In Cambodia, an interactive smartphone app is helping educate students about the country’s devastating history under the Khmer Rouge.
It is now more than 40 years since the Khmer Rouge’s rule over Cambodia came to an end. Between 1975 and 1979, the Communist Party of Kampuchea (CPK), as they were officially known, led a brutal totalitarian regime that oversaw the mass murder of up to an estimated two million people – almost a quarter of the country’s population at the time.
It is a period that will forever echo in Cambodia’s history, but one that society struggles to deal with to this day. This has led to a lack of willingness to openly discuss this time in society, which in turn has resulted in a culture of collective silence and a legacy of limited local documentation and resources available to those seeking to learn about this devastating period in the country’s history.
In recent years, international, governmental, and non-governmental institutions have been working to help address this – to help heal the trauma experienced by survivors, and to help ensure that history never repeats itself.
However, with 70 per cent of today’s population under the age 30 and with a society that is still coming to terms with its dark past, reaching young Cambodians has proven to be a significant challenge.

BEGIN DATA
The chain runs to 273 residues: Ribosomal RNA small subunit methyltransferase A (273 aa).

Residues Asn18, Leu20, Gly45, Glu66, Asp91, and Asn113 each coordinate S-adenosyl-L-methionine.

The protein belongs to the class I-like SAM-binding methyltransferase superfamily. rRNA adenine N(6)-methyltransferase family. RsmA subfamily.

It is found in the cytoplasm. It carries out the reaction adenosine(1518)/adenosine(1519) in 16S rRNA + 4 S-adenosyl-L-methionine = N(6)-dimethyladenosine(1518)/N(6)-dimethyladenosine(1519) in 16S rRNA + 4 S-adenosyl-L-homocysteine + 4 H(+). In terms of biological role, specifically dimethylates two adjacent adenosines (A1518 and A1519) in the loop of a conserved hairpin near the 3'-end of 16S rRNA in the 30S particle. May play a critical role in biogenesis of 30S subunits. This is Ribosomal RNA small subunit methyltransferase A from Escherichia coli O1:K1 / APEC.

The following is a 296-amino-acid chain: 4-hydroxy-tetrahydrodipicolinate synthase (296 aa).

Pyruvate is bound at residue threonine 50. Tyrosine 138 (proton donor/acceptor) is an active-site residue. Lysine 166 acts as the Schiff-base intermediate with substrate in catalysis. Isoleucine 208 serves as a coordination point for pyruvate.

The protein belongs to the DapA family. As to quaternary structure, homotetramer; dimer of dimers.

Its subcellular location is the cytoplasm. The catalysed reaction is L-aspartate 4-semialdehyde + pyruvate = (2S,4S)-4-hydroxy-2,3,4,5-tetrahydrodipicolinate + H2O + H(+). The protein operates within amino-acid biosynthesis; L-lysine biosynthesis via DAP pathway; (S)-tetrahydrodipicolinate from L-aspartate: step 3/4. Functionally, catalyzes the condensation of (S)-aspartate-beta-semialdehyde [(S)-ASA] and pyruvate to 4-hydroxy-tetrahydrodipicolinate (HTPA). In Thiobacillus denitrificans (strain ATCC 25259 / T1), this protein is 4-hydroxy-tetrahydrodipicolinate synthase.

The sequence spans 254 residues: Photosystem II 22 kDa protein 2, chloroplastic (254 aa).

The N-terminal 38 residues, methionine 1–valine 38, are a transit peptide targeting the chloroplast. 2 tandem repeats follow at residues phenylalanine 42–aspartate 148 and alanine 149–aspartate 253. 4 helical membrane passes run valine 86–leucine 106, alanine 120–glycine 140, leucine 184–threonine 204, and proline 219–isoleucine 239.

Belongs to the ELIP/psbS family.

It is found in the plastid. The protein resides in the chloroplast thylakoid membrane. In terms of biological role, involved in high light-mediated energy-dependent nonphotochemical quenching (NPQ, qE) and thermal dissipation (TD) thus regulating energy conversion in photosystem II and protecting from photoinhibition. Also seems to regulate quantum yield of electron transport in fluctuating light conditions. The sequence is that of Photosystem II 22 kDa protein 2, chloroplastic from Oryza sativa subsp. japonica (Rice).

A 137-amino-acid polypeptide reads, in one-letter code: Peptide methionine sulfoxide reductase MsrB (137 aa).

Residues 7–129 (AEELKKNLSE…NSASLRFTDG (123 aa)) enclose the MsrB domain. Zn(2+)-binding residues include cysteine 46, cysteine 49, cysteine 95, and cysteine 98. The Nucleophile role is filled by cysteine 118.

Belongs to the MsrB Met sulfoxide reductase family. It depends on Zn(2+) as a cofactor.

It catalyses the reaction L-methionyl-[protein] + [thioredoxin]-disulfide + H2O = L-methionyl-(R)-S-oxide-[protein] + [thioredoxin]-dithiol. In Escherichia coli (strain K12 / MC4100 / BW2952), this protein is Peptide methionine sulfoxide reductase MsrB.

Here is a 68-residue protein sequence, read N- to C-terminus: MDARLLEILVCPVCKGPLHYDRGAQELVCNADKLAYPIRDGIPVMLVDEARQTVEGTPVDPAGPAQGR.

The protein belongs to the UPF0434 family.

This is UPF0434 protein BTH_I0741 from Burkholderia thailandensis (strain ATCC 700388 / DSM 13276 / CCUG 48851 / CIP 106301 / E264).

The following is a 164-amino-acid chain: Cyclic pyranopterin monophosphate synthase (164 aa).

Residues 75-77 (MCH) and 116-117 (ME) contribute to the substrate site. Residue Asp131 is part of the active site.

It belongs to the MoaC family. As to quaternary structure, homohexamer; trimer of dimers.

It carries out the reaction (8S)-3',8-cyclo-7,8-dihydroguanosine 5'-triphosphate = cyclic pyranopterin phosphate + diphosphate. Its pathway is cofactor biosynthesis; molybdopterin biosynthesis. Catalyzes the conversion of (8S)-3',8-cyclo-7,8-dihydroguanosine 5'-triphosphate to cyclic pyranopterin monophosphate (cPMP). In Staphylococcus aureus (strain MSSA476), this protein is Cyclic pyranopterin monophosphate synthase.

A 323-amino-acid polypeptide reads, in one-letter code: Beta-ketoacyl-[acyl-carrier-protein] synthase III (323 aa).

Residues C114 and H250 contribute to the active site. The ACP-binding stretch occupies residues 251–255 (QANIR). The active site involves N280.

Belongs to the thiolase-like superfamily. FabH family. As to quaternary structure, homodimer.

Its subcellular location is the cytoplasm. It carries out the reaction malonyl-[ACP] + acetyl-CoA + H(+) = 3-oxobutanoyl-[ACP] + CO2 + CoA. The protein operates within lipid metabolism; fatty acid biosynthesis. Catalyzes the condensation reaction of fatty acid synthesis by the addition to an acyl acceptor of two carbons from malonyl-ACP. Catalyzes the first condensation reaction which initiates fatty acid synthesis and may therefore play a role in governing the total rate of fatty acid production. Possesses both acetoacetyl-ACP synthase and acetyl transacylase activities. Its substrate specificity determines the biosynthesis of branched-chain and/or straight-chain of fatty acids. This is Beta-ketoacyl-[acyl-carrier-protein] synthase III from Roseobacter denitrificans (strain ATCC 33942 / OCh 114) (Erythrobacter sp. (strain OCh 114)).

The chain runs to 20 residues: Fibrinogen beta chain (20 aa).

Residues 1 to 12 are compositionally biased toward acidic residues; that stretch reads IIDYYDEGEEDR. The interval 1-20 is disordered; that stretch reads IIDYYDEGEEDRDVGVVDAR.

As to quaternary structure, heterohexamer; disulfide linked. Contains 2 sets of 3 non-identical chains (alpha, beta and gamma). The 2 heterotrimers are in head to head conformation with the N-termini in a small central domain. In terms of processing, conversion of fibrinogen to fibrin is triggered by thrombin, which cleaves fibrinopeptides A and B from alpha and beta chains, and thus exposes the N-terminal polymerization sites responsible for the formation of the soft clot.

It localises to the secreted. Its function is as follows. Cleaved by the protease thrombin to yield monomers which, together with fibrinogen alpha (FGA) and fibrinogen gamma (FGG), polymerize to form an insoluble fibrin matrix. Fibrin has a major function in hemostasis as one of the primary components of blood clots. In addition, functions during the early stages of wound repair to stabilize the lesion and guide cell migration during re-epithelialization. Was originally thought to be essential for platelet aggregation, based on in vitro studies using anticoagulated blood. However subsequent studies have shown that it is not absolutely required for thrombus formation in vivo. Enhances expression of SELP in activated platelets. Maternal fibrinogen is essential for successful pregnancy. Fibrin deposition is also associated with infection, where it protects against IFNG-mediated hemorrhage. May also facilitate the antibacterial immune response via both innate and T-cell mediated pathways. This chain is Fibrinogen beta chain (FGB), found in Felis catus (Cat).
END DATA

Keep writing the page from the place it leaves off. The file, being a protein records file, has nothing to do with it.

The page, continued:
To respond to this, the Bophana Audiovisual Resource Center, a charity based in Phnom Penh dedicated to curating film, television, photography and sound archives on Cambodia from all around the world, was hired to develop an educational smartphone application on the history of Cambodia under the Khmer Rouge.
The application, called ‘Khmer Rouge History’, was developed under the programme ‘Awareness and education on Khmer Rouge history programme – supportive educational resource development’, funded by the European Union and the New Zealand-based Rei Foundation, and implemented by UNOPS.
Available in both the Khmer-language and in English, as of December 2019, the app has been downloaded more than 70,000 times. The majority of these downloads have come from Cambodia, but downloads have also come from users in Canada, France, Japan, South Korea and the United States.